Deadly Attack in Kabul
Yet another deadly attack a few days ago in Kabul, Afghanistan at a Lebanese restaurant popular with foreigners has reminded a weary world of the frequency over the past decade of suicide bombings as a means for pursuing political ends. What has left many people, including many religious people, puzzled is the assurance these suicide bombers and their supporters have about the religious justification for these acts – even when they result, as was the case in this recent Kabul incident, in the deaths of unarmed, innocent civilians.
All of this appears to fly in the face of the common association many people assume holds between religion and morality. For most people who think that religious conviction is the fundamental basis of humans’ moral sensibilities, these attacks are baffling, since they are suicidal and often target defenseless noncombatants.
Many thinkers, however, maintain that religion is just as capable of fomenting conflict and violence as it is of ameliorating or preventing them. In his thought-provoking new book, entitled Big Gods: How Religion Transformed Cooperation and Conflict, Ara Norenzayan notes that religion is routinely, as he puts it, both the arsonist and the fire department.
Of course, some of religion’s most outspoken recent critics, such as Christopher Hitchens, have advanced an unequivocally negative view, declaring that “religion poisons everything.” In his book, however, Norenzayan observes that because these questions have received so little systematic scientific scrutiny, he and his colleagues set out to examine empirically the relationship between religion and violence and between religion and support for suicide attacks, in particular.
Costly Ritual or Fervent Belief?
In my previous blog post I discussed the empirical studies of Richard Sosis and his colleagues, which suggest that participation in costly collective rituals has a galvanizing effect on the cooperativeness of religious groups. Inspired by such findings, the social solidarity hypothesis asserts that the same means – primarily ritual means – that make for social cohesion within the group can also make for exclusion and antipathy toward those outside the group. Norenzayan compares this position with the religious belief hypothesis, which looks to the contents of religious beliefs to explain participants’ support for suicide attacks. If, for example, a religion’s doctrines proclaim it to be the sole route to God, non-believers are suspect at best, if not outright obstacles to the heavenly kingdom – obstacles that must be eliminated.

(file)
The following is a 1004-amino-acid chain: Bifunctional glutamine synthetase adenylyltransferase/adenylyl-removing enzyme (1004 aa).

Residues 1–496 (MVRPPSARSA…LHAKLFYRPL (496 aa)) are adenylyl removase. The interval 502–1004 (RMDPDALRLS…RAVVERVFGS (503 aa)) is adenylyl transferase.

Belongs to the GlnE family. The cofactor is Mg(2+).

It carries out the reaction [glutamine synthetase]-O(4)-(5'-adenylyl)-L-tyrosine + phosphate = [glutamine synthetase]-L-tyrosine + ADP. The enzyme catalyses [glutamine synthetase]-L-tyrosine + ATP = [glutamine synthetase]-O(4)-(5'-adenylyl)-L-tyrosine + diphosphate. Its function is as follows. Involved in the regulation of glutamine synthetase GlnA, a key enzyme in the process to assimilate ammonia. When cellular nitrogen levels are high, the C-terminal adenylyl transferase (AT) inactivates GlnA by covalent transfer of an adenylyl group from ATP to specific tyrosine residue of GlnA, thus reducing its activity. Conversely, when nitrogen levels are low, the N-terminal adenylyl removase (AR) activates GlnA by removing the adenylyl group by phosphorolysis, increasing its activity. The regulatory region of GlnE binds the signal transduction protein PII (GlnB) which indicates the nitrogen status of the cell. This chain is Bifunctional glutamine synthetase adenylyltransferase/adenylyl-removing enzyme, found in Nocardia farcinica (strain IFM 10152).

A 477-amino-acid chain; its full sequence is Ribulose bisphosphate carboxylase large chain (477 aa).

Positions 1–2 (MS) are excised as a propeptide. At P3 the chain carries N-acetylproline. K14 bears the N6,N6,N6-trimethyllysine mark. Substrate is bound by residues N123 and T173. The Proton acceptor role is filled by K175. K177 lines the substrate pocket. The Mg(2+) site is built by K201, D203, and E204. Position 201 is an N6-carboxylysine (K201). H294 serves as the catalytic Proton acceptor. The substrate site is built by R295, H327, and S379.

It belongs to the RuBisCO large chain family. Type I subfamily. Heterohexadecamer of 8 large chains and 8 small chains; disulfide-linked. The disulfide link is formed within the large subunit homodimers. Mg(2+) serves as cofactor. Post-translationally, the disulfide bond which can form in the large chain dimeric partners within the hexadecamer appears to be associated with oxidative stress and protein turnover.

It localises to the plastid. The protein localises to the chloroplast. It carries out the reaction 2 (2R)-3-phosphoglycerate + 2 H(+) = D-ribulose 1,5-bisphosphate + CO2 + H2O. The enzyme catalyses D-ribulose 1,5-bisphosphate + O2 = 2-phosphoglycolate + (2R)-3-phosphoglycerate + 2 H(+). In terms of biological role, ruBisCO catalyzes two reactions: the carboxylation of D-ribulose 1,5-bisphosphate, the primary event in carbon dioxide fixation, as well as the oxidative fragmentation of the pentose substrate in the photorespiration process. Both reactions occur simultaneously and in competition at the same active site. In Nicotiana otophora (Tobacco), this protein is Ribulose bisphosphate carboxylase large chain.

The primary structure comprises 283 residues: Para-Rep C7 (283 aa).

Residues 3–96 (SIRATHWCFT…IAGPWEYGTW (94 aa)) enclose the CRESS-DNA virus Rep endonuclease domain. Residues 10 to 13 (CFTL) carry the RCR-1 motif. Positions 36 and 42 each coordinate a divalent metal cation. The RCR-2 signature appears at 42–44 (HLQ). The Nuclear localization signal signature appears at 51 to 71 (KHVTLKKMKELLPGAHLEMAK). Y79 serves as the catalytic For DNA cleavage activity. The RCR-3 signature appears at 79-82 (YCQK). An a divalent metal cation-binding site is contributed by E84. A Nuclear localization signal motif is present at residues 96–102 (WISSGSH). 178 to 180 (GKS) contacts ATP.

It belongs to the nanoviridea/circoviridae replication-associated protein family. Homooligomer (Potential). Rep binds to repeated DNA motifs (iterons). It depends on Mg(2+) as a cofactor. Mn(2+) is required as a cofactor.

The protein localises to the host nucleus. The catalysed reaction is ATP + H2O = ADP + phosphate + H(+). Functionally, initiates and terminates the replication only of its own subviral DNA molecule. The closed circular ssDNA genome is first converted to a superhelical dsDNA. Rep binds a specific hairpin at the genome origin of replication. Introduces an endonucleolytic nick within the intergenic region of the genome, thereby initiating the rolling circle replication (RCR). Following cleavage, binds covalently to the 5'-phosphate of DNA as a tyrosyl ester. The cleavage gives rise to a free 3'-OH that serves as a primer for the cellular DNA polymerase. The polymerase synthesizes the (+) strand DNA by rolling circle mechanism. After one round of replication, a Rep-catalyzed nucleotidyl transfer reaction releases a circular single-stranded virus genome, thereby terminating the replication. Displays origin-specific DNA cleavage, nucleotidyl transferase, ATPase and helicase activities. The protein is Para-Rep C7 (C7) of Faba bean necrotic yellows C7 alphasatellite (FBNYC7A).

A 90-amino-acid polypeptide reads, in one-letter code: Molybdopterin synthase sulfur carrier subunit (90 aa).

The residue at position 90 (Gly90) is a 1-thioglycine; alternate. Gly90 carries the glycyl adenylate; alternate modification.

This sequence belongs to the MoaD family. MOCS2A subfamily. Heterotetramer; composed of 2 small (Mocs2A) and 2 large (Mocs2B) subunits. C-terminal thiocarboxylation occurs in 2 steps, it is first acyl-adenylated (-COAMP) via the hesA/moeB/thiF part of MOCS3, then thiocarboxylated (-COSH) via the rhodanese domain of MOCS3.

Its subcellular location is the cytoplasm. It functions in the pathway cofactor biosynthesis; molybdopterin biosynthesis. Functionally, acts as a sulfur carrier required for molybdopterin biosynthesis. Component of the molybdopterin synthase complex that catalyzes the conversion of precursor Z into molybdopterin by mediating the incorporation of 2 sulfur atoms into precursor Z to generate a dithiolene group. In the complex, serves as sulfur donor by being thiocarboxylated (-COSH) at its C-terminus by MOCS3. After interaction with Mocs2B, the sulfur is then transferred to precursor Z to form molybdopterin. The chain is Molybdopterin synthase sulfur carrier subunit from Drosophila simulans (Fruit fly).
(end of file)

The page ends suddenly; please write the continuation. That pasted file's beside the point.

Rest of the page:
Although praying and attending religious services correlate with one another fairly well, they are not always associated. Norenzayan compared mosque attendance with reports about the frequency of personal prayer in a population of Palestinians in the West Bank, proposing that the former was a measure of the impact of participation in (somewhat) costly public rituals, while the latter was at least a rough measure of personal belief. Those who attended mosque frequently, compared with those who attended rarely or never, were more than twice as likely to support suicide attacks against Israelis. By contrast, once the researchers controlled for mosque attendance, they found that frequency of personal prayer was unrelated statistically to support for suicide attacks.
Islam? Judaism? Any Religion?
Two further studies provided additional support for the social solidarity hypothesis. Since the state of Israel has a standing army, Israelis have little need to carry out suicide attacks. Norenzayan and his colleagues studied the support of Israeli settlers on the West Bank for one such incident that occurred in 1994, while encouraging participants to reflect either on their personal prayer activity or on their synagogue attendance. While reflection on synagogue attendance increased the probabilities that participants would approve of this 1994 attack, the first condition decreased the probabilities of support for such attacks. Contrary to Hitchens' view, religion appears to not quite poison everything.
Although avid enthusiasm for the in-group, to the point of support for suicide attacks against out-group members, was evidenced by some Palestinians and some Israelis, perhaps this pattern was just a function of the longstanding conflict in the Middle East? Norenzayan and his co-workers carried out a broader study of six different religious groups in six different nations around the world. In short, they got the same pattern of results. Routine participation in religious services with group members, in contrast to frequent personal prayer, forged in-group solidarity and hostility toward out-groups, including greater support for suicide attacks.
The problem for the religious belief hypothesis about support for suicide attacks is that Norenzayan’s team found that these findings stood even after controlling for a host of variables such as support for Islamic law and for groups that sponsored terror attacks. Also telling was the fact that respondents regarded personal prayer habits as a more critical consideration than participation in religious services as an indication of the significance of religion for a person’s life.